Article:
Brazilian police officers are known to take their immigration process very seriously. So much so, that entering Brazil for the first time can often be compared to the likes of entering America: Lots of paperwork, lots of rules, and lots and lots of proof and documentation.

But that doesn't necessarily mean that each and every foreign visitor to the country will have a problem entering Rio for the first time. As a matter of fact, as long as you take the proper steps and precautions beforehand (and make sure you cross your "Ts" and dot your "Is") most visitors shouldn't have any problems at all landing in Rio's airport...if they know what they're doing.

If you plan on visiting Rio in the near future, or even if you're arriving in another Brazilian city and heading to Rio later on (as you should), here are some tips to keep in mind:

Who needs a visa to enter Rio?

Whether you're arriving in Rio by air, bus, boat or train, or even if you're heading to Rio from another city in Brazil, some foreign visitors may need a visa in order to enter the country.

Because Brazilian's visa policies for foreign visitors have been modified over the past several years, the best way to find out if you need a visa in order to enter Brazil would be to contact the nearest Brazilian embassy to you, and ask them directly.

If you do need a visa, you will need to get it beforehand from a Brazilian diplomatic office, as you will not be allowed to apply for it at the port of entry. In order to do so, you need to either visit the consulate in person by setting up an appointment beforehand, or see if they provide some kind of visa expedition service if you live far away.

The down-low on visas for Brazil

Brazilian visas are valid for 90 days (starting from your date of arrival in Brazil), and can be renewed once you're in Brazil for another additional 90 days.

Visa processing times range anywhere from three to 14 days for most Brazilian embassies and consulates (so budget your time accordingly), and it's highly recommended that you contact the embassy at least three to four months in advance before your trip. Visa fees differ depending on what country you're from, and can cost anywhere from $35 USD to $160 USD.

In order to get your Brazilian visa you will need:

  • One recent passport-sized photograph (2" x 2")
  • A photocopy of your round-trip plane ticket and/or ticket out of Brazil
  • Your passport (which should be valid for at least six months from the date of your arrival in Brazil), with at least two blank pages
  • Your money order for consular fees

Depending on where you're from, you may also need to provide some type of identification or utility bill in order to prove your residency in your home country, as well as proof of a yellow fever vaccination, (depending on which countries you visited within 90 days before applying).

Tips on entering Rio

As soon as you arrive in Rio (or any other city in Brazil), you will receive a 90-day entry stamp on your passport (which you will need to provide proof of upon exiting the country as well).

All visitors must fill out an immigration form (Cartão De Entrada) and - depending on where you're from - a customs form as well. Once you hand it to the officer, they will keep one copy of the form, and you will keep the other. (Remember: It is absolutely essential to hang on to this form for dear life, as you will need to provide proof of it when you leave the country!)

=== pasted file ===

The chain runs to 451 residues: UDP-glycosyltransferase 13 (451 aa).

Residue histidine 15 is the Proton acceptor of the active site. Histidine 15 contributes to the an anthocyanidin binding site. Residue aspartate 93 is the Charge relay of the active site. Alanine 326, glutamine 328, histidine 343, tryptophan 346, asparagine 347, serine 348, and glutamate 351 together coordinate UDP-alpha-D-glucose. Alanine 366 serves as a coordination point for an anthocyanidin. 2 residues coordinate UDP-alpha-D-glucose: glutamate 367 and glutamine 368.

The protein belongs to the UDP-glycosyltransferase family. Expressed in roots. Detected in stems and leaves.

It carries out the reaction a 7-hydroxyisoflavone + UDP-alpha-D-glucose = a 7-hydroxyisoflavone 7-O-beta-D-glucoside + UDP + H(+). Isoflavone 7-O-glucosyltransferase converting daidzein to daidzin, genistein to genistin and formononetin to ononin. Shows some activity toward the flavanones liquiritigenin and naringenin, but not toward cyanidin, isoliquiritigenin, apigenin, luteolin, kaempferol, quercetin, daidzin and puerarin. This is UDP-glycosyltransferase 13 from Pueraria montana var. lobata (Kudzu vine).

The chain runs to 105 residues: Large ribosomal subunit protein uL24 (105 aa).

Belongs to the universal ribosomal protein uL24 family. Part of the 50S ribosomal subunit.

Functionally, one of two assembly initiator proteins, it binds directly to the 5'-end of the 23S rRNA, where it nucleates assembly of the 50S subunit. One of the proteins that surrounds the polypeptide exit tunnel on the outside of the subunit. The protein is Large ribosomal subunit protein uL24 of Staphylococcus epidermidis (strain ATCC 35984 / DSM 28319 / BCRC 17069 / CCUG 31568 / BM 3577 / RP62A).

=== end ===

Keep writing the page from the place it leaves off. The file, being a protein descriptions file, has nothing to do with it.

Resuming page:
You will also need to provide proof of your return or onward ticket, as well as proof that you have enough funds to support your travels in Rio/Brazil; (normally a recent bank or credit card statement will do, or even a pay slip if you have one).

Any foreign traveller entering into Rio and/or any other Brazilian city can bring no more than:

  • Two litres of alcohol
  • 400 cigarettes
  • One personal computer, video or still camera
  • Recently purchased duty-free goods worth up to $500 USD

Be aware that Brazilian officers take bringing more than one computer, tablet or mobile into the country very seriously, so if you have more than one with you, see if you can have another person in your travel group carry your second electronic. You may also need to register a newly-purchased electronic item, as officials want to make sure that you take it with you once you leave the country. (It may also not be a bad idea to remove any price tags from newly-purchased clothes as well).

Tips on exiting Rio

Leaving Rio can be a very sad event indeed, but luckily exiting the country won't be that much of a headache...if you held on to the proper forms and paperwork, that is.

Once you exit the country (whether it by by air, boat, bus, train or car), you will need to provide copies of your stamped Cartão De Entrada (or customs form if applicable), and show proof of your entry stamp in your passport. You will then need to fill out an exit card form (or a cartão de saida).

But one word of warning: Sometimes officers accidentally give the wrong visa stamp to visitors, which could be a huge hassle as soon as you exit the country. So make sure your visa stamp ends in an odd number (which indicates you arrived into the country by air, car, bus or boat), instead of an even number (which indicates that you exited the country). If you do try and exit with an even number on your visa stamp, you will be told to return to the city where you entered, which could be a huge headache for you and your travel party!

Interested in exploring more of Rio during your travels? Join us on any of our three free walking tours around the Brazilian capital; (more info here).